“Don't Touch My Junk” Sneaks Into the Supreme Court
November 01, 2012
A case about dog-sniffing could have a huge impact on the use of privacy-invading technologies.
The Supreme Court Exposes Obama’s Circular Logic on Wiretapping
October 29, 2012
The Obama administration has taken a position that makes the Bush pro-secrecy campaign seem pale in comparison
The Court and the Future of Everything You Hold Dear
October 19, 2012
You shouldn't read too much into John Roberts's recent display of jurisprudence.
An Affirmative Action Solution Even Conservatives Should Love
October 10, 2012
On Wednesday the Supreme Court heard arguments in Fisher v. Texas, the most important affirmative action case in a decade. The Court is sharply divided on the question of the permissibility of racial preferences in university admissions, and the questions posed by the justices reinforced the possibility that Fisher will produce a 5-3 decision pitting five conservatives who want to severely restrict if not eliminate affirmative action in higher education against three liberals who want to preserve it. (Justice Elena Kagan is recused because she worked on the case as Solicitor General).
July 13, 2012
How to understand John Roberts.
Welcome to the Roberts Court: How the Chief Justice Used Obamacare to Reveal His True Identity
June 29, 2012
In 2006, at the end of his first term as Chief Justice, John Roberts told me that he was determined to place the bipartisan legitimacy of the Court above his own ideological agenda. But he recognized the difficulty of the task. “It’s sobering to think of the seventeen chief justices,” he said.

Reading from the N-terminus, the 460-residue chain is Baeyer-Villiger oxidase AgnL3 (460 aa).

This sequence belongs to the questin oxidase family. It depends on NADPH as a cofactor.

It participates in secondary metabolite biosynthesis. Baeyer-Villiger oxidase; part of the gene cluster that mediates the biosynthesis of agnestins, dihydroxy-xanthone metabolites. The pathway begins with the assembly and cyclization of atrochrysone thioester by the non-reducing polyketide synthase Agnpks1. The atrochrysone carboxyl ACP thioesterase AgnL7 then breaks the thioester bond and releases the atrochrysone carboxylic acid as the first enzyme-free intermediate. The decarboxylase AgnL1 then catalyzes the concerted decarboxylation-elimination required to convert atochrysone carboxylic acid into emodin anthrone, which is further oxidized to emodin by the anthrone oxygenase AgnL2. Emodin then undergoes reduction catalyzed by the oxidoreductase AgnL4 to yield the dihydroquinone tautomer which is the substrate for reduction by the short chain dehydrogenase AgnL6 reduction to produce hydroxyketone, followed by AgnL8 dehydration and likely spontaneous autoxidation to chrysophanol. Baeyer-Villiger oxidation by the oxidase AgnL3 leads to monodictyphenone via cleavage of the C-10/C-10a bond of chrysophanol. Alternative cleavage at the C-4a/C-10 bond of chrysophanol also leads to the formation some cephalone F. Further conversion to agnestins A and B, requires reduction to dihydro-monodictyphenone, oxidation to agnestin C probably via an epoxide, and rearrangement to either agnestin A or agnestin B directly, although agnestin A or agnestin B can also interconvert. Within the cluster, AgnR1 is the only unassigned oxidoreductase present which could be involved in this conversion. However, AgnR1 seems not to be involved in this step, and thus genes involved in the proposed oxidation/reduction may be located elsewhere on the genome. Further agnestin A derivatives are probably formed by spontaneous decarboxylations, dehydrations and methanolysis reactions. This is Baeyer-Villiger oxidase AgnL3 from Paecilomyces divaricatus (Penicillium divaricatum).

The Supreme Court’s decision to strike down most of Arizona’s immigration law is a cause for celebration—not least because it’s a model of how the Court can make decisions based on judicial philosophy rather than partisanship. The bipartisan majority opinion by Justice Anthony Kennedy, joined by Chief Justice John Roberts and the three liberal justices (Elena Kagan was recused) was modest and nuanced in tone and in substance—and consistent with all of the justices’ previous expressions of willingness to allow federal policies to trump state ones in cases where they conflict.
Last week, a New York Times/CBS poll found that only 44 percent of Americans approve of the Supreme Court’s job performance and 75 percent say the justices are sometimes influenced by their political views. But although the results of the poll were striking, commentators may have been too quick to suggest a direct link between the two findings.
In Defense of the Constitution: The Battle for Obamacare
June 08, 2012
AT THE END OF MARCH, when Solicitor General Donald Verrilli appeared before the Supreme Court to make the case for the Affordable Care Act, he was widely perceived to have choked. When he approached the podium in the packed courtroom, the stakes could not have been higher. Verrilli was defending the Obama administration’s central domestic achievement, a reform that had consumed the White House for the better part of the president’s first term.